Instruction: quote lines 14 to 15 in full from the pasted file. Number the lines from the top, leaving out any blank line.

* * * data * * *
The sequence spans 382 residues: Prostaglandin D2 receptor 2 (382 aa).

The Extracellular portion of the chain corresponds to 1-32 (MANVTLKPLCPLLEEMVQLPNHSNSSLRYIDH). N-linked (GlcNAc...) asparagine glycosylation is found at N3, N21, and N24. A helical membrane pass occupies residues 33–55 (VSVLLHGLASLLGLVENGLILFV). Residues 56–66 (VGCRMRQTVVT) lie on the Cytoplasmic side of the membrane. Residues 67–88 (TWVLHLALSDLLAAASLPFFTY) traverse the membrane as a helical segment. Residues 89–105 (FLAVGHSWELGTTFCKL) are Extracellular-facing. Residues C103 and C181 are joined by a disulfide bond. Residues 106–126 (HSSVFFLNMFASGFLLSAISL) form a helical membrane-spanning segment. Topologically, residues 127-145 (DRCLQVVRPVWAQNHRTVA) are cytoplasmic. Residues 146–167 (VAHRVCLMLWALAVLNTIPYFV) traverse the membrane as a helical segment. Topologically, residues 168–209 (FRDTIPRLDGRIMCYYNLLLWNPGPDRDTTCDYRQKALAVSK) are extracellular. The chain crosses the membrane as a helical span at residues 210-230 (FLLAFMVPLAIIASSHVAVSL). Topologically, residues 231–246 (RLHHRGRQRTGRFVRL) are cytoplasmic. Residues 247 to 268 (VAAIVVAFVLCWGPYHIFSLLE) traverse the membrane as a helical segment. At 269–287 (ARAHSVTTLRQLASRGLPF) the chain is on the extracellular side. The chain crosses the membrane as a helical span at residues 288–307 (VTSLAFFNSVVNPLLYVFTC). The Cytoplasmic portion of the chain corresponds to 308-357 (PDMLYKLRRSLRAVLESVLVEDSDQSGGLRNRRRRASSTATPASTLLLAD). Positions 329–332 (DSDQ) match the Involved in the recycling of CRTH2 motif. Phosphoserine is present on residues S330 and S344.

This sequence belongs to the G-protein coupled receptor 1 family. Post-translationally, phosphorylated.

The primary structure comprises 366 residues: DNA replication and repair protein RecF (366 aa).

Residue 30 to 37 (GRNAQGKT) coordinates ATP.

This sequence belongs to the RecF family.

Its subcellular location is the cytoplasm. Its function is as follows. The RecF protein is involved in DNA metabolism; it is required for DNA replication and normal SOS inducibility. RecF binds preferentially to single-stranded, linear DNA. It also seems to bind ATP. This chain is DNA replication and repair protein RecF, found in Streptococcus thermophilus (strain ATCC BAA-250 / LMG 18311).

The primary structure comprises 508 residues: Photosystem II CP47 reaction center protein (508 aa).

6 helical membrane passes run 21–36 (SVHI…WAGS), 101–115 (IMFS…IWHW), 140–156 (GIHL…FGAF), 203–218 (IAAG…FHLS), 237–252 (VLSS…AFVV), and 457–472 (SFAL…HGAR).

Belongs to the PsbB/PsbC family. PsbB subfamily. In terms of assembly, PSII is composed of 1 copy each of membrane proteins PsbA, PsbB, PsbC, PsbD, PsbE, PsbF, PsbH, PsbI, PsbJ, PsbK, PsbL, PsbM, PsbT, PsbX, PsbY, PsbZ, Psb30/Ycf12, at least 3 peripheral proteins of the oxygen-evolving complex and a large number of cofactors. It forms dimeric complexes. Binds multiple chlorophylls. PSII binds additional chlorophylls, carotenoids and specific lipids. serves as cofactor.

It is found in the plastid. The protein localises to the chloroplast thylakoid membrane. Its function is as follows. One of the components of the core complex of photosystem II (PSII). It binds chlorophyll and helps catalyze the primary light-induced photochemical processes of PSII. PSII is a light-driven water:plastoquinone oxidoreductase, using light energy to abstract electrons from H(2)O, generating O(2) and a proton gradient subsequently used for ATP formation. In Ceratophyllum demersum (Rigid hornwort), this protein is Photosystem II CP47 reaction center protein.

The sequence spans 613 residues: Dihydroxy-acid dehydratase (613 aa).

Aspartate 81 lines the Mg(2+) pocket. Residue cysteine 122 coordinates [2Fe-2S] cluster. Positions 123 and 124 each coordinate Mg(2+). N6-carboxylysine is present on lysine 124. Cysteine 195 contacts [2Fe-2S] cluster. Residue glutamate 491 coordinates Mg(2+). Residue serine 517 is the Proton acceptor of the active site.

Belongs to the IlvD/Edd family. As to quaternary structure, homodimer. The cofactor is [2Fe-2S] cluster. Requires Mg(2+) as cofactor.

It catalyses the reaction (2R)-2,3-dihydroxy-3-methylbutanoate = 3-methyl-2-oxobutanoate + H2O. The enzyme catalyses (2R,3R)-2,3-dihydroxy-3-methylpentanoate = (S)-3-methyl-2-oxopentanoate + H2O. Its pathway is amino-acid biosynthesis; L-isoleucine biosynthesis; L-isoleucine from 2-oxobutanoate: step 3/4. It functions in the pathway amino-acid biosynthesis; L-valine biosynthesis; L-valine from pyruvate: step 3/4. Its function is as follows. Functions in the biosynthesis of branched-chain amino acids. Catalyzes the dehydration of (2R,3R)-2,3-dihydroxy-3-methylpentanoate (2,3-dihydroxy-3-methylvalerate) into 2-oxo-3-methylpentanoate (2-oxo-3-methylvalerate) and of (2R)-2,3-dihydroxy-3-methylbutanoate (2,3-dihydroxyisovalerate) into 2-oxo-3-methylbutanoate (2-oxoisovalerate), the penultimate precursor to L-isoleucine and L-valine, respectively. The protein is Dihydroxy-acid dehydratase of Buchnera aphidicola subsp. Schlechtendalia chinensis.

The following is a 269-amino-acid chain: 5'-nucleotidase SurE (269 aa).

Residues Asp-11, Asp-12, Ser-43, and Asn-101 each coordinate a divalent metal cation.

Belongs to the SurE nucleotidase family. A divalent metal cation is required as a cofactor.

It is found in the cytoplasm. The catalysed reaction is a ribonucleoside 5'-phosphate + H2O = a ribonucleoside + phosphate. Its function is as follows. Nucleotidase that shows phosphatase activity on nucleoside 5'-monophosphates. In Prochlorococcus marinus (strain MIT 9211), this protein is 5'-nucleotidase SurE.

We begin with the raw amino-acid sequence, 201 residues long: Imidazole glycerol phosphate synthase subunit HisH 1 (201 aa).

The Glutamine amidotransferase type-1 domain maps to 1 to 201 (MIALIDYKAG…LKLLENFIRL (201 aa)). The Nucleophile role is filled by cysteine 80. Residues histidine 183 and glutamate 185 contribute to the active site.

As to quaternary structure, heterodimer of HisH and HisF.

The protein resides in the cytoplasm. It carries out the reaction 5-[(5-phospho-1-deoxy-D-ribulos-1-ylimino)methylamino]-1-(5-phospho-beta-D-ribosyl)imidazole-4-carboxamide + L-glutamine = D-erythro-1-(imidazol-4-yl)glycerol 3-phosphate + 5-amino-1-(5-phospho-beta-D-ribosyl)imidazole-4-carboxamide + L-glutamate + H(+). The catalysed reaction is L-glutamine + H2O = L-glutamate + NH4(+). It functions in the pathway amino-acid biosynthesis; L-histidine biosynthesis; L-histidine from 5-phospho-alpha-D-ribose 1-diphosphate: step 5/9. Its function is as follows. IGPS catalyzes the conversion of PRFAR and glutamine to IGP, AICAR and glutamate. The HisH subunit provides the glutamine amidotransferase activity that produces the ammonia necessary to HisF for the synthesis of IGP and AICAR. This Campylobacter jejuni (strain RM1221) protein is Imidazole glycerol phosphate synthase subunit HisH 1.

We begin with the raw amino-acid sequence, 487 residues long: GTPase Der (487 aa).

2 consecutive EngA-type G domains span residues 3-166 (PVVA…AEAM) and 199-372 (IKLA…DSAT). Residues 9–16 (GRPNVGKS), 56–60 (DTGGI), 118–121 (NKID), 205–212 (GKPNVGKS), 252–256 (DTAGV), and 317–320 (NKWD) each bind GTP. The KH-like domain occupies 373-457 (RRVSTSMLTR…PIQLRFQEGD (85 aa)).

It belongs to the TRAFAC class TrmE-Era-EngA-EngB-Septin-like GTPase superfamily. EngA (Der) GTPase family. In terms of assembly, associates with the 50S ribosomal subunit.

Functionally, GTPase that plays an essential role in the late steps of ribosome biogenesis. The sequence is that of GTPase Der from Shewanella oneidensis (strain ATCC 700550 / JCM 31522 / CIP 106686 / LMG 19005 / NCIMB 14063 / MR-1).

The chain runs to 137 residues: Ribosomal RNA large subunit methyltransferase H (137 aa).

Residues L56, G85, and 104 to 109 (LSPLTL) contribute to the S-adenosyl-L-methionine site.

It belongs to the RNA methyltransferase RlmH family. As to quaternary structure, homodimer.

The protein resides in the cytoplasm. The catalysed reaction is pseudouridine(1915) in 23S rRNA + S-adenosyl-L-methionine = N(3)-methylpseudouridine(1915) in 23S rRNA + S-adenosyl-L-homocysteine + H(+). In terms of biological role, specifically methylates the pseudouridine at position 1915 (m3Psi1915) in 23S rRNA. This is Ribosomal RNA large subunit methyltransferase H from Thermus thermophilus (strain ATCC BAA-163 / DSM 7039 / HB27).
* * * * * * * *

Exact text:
Belongs to the IlvD/Edd family. As to quaternary structure, homodimer. The cofactor is [2Fe-2S] cluster. Requires Mg(2+) as cofactor.

It catalyses the reaction (2R)-2,3-dihydroxy-3-methylbutanoate = 3-methyl-2-oxobutanoate + H2O. The enzyme catalyses (2R,3R)-2,3-dihydroxy-3-methylpentanoate = (S)-3-methyl-2-oxopentanoate + H2O. Its pathway is amino-acid biosynthesis; L-isoleucine biosynthesis; L-isoleucine from 2-oxobutanoate: step 3/4. It functions in the pathway amino-acid biosynthesis; L-valine biosynthesis; L-valine from pyruvate: step 3/4. Its function is as follows. Functions in the biosynthesis of branched-chain amino acids. Catalyzes the dehydration of (2R,3R)-2,3-dihydroxy-3-methylpentanoate (2,3-dihydroxy-3-methylvalerate) into 2-oxo-3-methylpentanoate (2-oxo-3-methylvalerate) and of (2R)-2,3-dihydroxy-3-methylbutanoate (2,3-dihydroxyisovalerate) into 2-oxo-3-methylbutanoate (2-oxoisovalerate), the penultimate precursor to L-isoleucine and L-valine, respectively. The protein is Dihydroxy-acid dehydratase of Buchnera aphidicola subsp. Schlechtendalia chinensis.